Q: What do you think is the key to getting full rotation and not getting underrotation calls?
Emmy: I think just getting the height. Not just height, but the rotation speed and everything, combined. I feel like I hold back sometimes, when I’m not feeling confident. When you know you can do the jump, it’s easy to just go with it and nail it. When you’re holding back and you’re not confident, it’s easy to not jump as high, or rotate as quickly, or be as tight in the air. And so I think that’s also a big factor in getting the jumps around.
Q: Looking at it from the outside, it seems like dealing with underrotation issues must be one of the toughest things as a ladies skater.
Emmy: Yeah, it is. It’s just kind of frustrating. Because you’re like, “I thought that was good!” Ashley Wagner also struggles with that sometimes. [But] I feel like we’re all working to do good, big, nice, fast jumps cleanly.
Q: Is that something that Peter works on with you?
Emmy: Yes. The technique is Peter’s forte.
Q: You had some of the harder triples (Lutz, flip, loop) in your programs last season, but not the easier triples (Salchow, toe loop). Will you incorporate some triple Salchows/toe loops in your programs this year?
Emmy: Yes. I can do the triple Salchow well, but I didn’t put it in my program [last year]. I’m not sure why, actually—it just worked out that way. The one jump that I have to work on is the [triple] toe loop. It’s getting there.
Q: Triple toe loop is usually considered one of the “easier” jumps. But some skaters, like Mao Asada, have struggled with it at times.
Emmy: Everyone has their jump, right? (Laughs)
Q: Is it the entrance to the jump that feels weird?
Emmy: I don’t know. It just feels foreign to me! But I was working on it a lot over the winter. I’m hoping to get it. I will. It’s just going to take some time. Everyone else can do it! I just never really learned how to, because I was doing the other [triple] jumps. It’s weird, because I got my double Axel last. First I got my triple Lutz, triple flip, and triple loop. And then my double Axel and triple Salchow came at the same time. Now, I’ve been working on jump [combos] with a triple loop after it. And also with the triple toe loop.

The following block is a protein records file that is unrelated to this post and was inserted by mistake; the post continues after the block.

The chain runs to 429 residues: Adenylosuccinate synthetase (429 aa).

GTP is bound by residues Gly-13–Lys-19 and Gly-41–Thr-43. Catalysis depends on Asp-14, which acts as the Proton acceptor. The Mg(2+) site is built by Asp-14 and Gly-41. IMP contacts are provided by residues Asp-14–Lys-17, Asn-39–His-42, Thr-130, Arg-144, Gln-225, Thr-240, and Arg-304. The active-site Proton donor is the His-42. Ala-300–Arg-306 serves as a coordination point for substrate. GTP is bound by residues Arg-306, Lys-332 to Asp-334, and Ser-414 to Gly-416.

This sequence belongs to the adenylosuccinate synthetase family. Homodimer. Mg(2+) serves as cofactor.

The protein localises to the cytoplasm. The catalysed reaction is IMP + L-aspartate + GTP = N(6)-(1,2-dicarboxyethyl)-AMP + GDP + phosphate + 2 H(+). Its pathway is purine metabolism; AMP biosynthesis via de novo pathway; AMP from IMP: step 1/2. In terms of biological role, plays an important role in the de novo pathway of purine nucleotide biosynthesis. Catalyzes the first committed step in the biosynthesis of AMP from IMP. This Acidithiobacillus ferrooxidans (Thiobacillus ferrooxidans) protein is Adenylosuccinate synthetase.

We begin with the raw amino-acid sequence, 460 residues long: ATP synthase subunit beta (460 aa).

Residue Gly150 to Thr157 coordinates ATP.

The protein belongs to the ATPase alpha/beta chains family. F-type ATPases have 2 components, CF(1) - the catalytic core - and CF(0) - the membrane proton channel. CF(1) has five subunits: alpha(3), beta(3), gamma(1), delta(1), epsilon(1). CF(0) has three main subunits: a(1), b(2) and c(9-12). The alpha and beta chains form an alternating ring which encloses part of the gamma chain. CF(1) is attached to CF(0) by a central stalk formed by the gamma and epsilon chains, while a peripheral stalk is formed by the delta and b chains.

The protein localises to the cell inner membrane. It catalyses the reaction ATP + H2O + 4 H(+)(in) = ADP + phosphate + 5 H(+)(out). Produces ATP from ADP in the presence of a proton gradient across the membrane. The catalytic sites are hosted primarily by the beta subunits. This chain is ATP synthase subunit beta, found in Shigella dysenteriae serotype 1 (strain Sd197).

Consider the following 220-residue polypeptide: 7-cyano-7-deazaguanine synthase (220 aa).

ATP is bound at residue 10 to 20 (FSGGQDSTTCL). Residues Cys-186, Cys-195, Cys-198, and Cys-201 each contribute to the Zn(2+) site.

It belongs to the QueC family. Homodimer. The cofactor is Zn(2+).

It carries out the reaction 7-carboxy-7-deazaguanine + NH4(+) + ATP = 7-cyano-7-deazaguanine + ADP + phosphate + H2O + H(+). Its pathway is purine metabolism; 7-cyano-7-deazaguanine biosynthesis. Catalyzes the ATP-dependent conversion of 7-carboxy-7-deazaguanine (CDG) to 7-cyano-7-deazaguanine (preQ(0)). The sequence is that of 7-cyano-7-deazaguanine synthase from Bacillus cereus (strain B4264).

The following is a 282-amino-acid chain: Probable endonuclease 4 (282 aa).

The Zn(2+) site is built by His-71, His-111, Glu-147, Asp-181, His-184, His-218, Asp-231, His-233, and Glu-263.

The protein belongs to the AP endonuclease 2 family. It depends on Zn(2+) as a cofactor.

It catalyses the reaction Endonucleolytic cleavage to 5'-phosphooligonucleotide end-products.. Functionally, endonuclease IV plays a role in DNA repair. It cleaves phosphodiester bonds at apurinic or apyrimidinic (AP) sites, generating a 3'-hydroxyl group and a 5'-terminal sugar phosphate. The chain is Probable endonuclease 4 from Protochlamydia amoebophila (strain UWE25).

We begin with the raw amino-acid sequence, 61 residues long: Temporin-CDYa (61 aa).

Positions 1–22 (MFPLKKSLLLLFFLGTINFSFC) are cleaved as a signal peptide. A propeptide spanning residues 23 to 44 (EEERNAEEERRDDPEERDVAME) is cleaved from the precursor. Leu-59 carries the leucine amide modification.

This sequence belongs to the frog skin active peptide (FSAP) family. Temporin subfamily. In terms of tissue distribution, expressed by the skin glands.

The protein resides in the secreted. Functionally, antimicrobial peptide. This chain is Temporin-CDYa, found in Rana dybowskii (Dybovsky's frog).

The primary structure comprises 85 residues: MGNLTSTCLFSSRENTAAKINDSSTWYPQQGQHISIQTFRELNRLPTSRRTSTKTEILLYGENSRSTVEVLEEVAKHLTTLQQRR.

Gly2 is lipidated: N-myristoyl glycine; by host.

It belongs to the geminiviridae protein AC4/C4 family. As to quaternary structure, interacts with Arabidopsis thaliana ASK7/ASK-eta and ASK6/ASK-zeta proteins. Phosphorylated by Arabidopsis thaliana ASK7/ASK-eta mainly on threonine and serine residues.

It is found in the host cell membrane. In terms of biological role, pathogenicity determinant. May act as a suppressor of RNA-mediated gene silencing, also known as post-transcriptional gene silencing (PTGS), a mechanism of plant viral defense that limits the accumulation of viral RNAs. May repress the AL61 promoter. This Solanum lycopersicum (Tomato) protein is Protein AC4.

Q: You have such beautiful spins—really gorgeous. How have you gone about developing your spins and achieving the positions you do?
Emmy: I feel like I’m very flexible. So, a lot of the difficult positions, I’m able to do more easily. Or I can experiment with a lot of different positions. And, because I was lacking in the jumps in my earlier skating career—like in Intermediate—I really focused on my skating and my spins and really polished those, so that I could get good GOE. It helps.
Q: I think it’s actually really important right now. Because all the Russian ladies, especially, have amazing spins. So you have to compete with that.
Emmy: You need everything–the full package–to be successful, I think, now. And have a lot of jumps, too.
Q: So, can you tell me about your programs for this season? Have you chosen the music and choreographed them yet?
Emmy: Yes. I’m working on the choreography, because I can’t jump now [due to her ankle sprain]. I’m keeping my long program to Phantom of the Opera, and just extending that into a senior program. We chose to keep the long program because, if I do get assigned to a Junior Grand Prix event, then it’ll be easier to just switch it into a junior program, and then go back to senior. My new short program is to a cover of George Michael’s “One More Try,” sung by Brenna Whitaker. I really like it.
Q: Sounds cool.
Emmy: I feel like it’s a different style of program than I’ve done in the past. Not just pretty, ballet-type music. Mark chose it so I could branch out and try a different style of music. I really like the program; I’m excited to skate it.
Q: Will you have the same jump layout in both programs this year?
Emmy: For right now, while I’m getting back into jumping, I think I might keep the jump layout about the same. But as the season progresses, I think I might add more difficult combinations. We’ll see how things go.
Q: Who choreographed the programs for you?
Emmy: Jamie Isley choreographed both programs. She does a lot of people’s programs here. Adam Blake [coach at Skating Club of Boston] also works with the kids here. He choreographed my show program this year. It was really fun working with him.
Q: The Rihanna program to “Love on the Brain,” where you use a shirt as a prop? That was inventive. [Note: See my review of Ice Chips 2017 for more on this program.]
Emmy: Yes, lots of practice went into that.
Q: I also loved your gala program from last year, to “Empire State of Mind.” That was beautiful.
Emmy: Hmm. When did I do that ….
Q: It was from the Challenge Cup exhibition–I saw it on YouTube.
Emmy: Okay! You know what’s funny? I had that music as a show program from a couple years back. [Then at Challenge Cup], they said, “You need to do an original show program [for the exhibition]. And I was like, “Oh, gosh, I don’t have a show program.” So I looked through my email, found that old show music, and just improv’d it.
Q: You did great! I would not have guessed that was an improv program.
Emmy: We do interpretive here, so … (Laughs)
Q: I was going to say–your interpretive class …
Emmy: Yeah, we were joking about that: “Improv-Came-in-Handy Night.”
Note: Here is Emmy’s improvised show program from Challenge Cup.
Q: When it comes to selecting programs, do you usually help pick out your own music? What kind of music do you like skating to?